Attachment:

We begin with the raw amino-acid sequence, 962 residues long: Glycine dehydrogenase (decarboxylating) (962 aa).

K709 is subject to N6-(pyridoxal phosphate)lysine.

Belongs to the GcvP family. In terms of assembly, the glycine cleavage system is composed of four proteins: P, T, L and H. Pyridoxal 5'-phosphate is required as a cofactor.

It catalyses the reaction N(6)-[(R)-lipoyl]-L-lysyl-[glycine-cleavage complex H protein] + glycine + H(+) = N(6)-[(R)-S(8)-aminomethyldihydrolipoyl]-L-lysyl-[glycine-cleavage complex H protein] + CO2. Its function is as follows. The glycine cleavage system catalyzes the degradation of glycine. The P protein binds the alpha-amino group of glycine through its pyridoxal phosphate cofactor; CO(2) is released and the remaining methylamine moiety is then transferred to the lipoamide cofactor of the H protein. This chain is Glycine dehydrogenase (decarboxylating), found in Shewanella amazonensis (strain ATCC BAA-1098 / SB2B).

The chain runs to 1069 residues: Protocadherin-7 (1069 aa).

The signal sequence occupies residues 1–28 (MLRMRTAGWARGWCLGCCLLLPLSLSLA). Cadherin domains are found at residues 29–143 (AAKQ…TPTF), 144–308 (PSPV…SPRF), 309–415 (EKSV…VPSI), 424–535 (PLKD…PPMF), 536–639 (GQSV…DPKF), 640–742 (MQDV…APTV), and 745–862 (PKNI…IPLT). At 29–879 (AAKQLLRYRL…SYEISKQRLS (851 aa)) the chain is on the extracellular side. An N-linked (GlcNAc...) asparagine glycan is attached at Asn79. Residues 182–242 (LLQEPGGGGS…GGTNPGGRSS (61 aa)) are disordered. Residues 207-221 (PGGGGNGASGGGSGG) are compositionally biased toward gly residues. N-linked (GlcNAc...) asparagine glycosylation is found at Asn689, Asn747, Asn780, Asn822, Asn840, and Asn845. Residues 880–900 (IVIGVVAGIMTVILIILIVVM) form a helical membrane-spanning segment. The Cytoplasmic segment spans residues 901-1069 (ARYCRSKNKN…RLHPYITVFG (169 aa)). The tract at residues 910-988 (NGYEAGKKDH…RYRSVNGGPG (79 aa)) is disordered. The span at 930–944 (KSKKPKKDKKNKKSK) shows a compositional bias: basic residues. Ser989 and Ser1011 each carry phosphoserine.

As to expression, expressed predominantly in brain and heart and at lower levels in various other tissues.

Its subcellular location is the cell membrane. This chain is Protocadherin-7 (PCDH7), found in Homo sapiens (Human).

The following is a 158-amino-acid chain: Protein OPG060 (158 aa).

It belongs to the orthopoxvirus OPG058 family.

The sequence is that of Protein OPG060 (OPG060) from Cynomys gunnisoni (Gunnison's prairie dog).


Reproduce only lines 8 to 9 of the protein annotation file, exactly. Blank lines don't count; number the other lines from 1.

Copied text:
Its subcellular location is the cell membrane. This chain is Protocadherin-7 (PCDH7), found in Homo sapiens (Human).

The following is a 158-amino-acid chain: Protein OPG060 (158 aa).